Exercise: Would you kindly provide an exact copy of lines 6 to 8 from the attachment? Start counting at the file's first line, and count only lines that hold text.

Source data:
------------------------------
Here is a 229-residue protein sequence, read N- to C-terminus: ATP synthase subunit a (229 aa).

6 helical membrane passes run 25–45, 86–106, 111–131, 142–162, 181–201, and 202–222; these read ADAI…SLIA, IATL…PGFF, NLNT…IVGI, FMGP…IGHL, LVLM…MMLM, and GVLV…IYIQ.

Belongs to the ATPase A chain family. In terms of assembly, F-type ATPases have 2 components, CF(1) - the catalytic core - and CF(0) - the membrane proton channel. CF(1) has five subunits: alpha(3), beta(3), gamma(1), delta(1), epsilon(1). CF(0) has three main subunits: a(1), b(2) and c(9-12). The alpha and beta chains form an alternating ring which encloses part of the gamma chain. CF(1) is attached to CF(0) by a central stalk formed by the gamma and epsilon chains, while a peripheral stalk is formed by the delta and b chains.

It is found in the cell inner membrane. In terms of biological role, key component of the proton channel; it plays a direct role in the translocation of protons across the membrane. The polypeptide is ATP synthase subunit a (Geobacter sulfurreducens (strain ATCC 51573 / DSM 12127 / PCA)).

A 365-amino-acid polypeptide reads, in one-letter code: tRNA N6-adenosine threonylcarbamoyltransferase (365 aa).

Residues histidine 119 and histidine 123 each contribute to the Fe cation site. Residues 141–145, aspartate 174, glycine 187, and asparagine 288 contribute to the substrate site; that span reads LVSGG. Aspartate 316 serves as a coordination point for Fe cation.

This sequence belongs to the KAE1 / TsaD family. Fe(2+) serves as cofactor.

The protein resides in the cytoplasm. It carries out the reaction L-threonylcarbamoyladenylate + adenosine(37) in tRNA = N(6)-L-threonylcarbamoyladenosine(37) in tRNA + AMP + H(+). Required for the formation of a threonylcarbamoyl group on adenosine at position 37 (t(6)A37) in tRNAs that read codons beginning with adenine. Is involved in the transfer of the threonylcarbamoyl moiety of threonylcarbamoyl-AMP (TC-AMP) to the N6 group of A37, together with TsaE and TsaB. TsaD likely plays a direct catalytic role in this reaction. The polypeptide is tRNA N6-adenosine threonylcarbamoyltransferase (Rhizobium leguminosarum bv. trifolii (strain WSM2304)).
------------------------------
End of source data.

Residues histidine 119 and histidine 123 each contribute to the Fe cation site. Residues 141–145, aspartate 174, glycine 187, and asparagine 288 contribute to the substrate site; that span reads LVSGG. Aspartate 316 serves as a coordination point for Fe cation.

This sequence belongs to the KAE1 / TsaD family. Fe(2+) serves as cofactor.

The protein resides in the cytoplasm. It carries out the reaction L-threonylcarbamoyladenylate + adenosine(37) in tRNA = N(6)-L-threonylcarbamoyladenosine(37) in tRNA + AMP + H(+). Required for the formation of a threonylcarbamoyl group on adenosine at position 37 (t(6)A37) in tRNAs that read codons beginning with adenine. Is involved in the transfer of the threonylcarbamoyl moiety of threonylcarbamoyl-AMP (TC-AMP) to the N6 group of A37, together with TsaE and TsaB. TsaD likely plays a direct catalytic role in this reaction. The polypeptide is tRNA N6-adenosine threonylcarbamoyltransferase (Rhizobium leguminosarum bv. trifolii (strain WSM2304)).